A Small Bundle of Energy on Three Legs!

Living in the wild comes with its share of challenges: finding food and shelter, to be able to defend oneself require constant attention. To survive, there is no room for weaknesses, or else, you could end up being the next meal of the more opportunistic!

In a zoo environment, the animals in our care benefit from an important advantage over their counterparts in the wild: access to a veterinary team! Many injuries, conditions or illnesses that would have fatal outcomes in the wild are quickly identified and treated, allowing animals to continue their activities and get a second chance to enjoy a full life.

The most recent addition to our Goeldi's marmosets, an adorable little tree-dwelling primate living with her family clan is among these privileged ones.

Born on September 14, 2022, the young female was found one morning with her leg in an abnormal position. Not having witnessed the incident, the sector's animal care technicians could only assume it was due to a bad fall.

She was quickly referred to the veterinary hospital where they diagnosed that she had a dislocated hip and multiple fractures to her right hind leg.

Given the extent of her injuries, amputating her limb became the only possible therapeutic option. From a humane point of view, amputation may seem extreme, but for many animals this procedure could not only save their life, it can also eliminate a major source of pain. Then the animal’s rehabilitation process gets underway, and learning to live a new life with a missing limb!

Animals quickly regain their balance by adopting the tripod strategy, positioning the remaining limb (front or back) in the centre of the body, for greater stability. Those with a long tail will have an advantage since it often helps to maintain its owner's balance when moving about (e.g., squirrels, felines, foxes, etc.).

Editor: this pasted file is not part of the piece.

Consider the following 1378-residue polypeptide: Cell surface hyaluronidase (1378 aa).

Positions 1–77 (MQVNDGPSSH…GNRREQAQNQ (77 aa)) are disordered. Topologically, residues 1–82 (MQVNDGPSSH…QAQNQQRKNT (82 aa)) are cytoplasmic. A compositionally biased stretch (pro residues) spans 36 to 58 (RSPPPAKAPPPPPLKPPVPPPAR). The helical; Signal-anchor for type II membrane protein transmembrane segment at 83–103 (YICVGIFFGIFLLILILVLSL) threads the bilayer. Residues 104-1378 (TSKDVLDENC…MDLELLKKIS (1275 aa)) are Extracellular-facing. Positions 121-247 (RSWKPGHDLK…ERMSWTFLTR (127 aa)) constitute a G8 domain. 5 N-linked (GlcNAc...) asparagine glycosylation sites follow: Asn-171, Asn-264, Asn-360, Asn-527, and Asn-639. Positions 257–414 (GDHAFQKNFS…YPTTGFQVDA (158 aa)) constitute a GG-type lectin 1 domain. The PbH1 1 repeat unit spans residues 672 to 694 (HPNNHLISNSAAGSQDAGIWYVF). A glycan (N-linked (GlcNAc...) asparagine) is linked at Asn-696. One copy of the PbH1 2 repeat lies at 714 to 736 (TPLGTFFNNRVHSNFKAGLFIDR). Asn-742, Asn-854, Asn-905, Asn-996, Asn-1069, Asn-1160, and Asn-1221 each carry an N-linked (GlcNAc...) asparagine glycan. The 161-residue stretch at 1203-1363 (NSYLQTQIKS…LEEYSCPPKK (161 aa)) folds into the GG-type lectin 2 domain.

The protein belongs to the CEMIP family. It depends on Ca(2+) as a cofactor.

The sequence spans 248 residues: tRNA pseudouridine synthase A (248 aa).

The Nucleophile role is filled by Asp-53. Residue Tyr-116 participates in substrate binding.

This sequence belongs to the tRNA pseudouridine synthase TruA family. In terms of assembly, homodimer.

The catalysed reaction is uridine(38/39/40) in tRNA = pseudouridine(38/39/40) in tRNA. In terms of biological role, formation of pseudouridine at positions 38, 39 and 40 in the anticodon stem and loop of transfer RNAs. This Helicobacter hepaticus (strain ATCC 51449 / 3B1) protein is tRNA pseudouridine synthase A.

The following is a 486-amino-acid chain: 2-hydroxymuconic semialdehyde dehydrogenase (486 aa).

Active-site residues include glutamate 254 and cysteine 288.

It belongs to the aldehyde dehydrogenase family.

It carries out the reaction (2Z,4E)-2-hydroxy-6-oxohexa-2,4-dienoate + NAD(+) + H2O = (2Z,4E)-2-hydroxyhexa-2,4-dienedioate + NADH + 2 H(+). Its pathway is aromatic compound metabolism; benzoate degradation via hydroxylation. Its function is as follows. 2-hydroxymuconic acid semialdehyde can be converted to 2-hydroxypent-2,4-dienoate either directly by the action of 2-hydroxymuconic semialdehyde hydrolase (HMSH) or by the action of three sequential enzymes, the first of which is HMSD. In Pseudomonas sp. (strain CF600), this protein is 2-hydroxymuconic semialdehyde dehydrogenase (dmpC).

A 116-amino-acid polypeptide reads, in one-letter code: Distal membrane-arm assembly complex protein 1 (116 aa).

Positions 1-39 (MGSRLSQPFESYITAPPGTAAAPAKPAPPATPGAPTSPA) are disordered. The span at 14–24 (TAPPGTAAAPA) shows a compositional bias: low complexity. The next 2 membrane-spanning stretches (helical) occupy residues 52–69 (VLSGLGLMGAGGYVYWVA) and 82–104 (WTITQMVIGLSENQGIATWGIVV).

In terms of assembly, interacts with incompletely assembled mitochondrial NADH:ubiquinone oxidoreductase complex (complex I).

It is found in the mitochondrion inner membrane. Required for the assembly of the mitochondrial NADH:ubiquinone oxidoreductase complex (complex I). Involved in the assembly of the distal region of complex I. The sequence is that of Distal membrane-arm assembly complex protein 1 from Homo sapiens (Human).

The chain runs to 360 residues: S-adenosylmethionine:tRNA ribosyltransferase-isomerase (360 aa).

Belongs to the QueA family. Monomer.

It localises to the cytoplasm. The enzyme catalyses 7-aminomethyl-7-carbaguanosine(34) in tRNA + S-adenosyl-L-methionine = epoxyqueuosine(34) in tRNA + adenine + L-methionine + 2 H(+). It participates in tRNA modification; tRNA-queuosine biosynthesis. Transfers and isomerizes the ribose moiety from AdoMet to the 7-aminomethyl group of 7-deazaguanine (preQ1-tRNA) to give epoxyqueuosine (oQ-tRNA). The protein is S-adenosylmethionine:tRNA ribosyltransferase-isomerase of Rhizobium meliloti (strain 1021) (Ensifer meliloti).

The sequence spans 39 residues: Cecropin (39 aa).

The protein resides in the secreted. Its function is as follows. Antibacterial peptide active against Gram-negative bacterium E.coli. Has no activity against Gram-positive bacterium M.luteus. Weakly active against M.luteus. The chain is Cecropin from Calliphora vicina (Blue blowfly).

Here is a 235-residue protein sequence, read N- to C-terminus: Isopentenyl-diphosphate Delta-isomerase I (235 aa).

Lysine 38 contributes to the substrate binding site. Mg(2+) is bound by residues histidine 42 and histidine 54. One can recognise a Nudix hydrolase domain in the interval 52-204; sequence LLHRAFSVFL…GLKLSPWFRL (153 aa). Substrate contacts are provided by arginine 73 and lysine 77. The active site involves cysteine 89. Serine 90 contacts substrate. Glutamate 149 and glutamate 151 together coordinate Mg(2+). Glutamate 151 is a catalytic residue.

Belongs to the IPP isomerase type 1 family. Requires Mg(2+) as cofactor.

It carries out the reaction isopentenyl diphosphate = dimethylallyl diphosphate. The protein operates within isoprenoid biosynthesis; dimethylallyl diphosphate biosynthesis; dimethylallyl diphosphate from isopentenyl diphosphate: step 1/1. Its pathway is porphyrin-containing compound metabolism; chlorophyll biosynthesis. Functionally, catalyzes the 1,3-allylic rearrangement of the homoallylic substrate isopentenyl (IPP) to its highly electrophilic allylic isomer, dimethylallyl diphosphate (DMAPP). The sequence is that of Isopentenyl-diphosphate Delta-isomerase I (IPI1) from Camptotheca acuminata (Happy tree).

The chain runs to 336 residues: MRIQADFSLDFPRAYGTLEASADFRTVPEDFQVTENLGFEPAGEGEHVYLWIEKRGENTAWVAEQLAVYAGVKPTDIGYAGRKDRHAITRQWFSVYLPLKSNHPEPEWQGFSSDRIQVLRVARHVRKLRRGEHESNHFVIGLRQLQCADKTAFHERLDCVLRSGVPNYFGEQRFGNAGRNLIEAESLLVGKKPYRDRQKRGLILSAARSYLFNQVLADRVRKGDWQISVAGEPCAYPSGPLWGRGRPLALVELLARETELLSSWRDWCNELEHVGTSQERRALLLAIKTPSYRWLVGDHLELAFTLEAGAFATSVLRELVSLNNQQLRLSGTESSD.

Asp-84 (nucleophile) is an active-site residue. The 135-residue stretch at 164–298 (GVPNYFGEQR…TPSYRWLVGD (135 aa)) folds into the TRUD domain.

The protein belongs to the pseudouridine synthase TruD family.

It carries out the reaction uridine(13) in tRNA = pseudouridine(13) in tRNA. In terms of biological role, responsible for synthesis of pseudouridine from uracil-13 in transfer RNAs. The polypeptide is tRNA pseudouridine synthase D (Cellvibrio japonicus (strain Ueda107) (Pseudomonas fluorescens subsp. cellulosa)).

Our young marmoset was just beginning to explore the world on her own, away from the comfort of her mother's back on which she had clung throughout her first weeks of life.

The result: Her recovery was swift and she now moves around as quickly and easily as the other members of the clan.

The body is an amazing, highly resourceful machine which, when placed in a new situation, will be inclined to want to adapt.

This small primate is not the only three-legged celebrity in the zoological world.

In October 2019, the Oklahoma City Zoo veterinary team proceeded with amputating a leg on a baby panda born with a malformation on one of its limbs.

As for the Pittsburgh Zoo, the team was quite happy with Floppy, a wingless penguin’s reintegration into its group in September 2021. By installing a ramp, the bird is able to carry out all of its activities.

Nigel, Lincolnshire Wildlife Park's three-legged puma, was followed by more than 13,000 fans during his rehabilitation. Severe arthritis problems had prompted the care team to opt for this procedure.

Many people are probably unaware of this fact, but nearly 70 years ago, the story of the Zoo de Granby began with its founder, Mr. Horace Boivin, his love of animals and... a three-legged goat, which he had rescued and kept in what was then his small sanctuary!

Although their condition might surprise us at first glance, we can only admire these resilient animals. They’re truly forces of nature!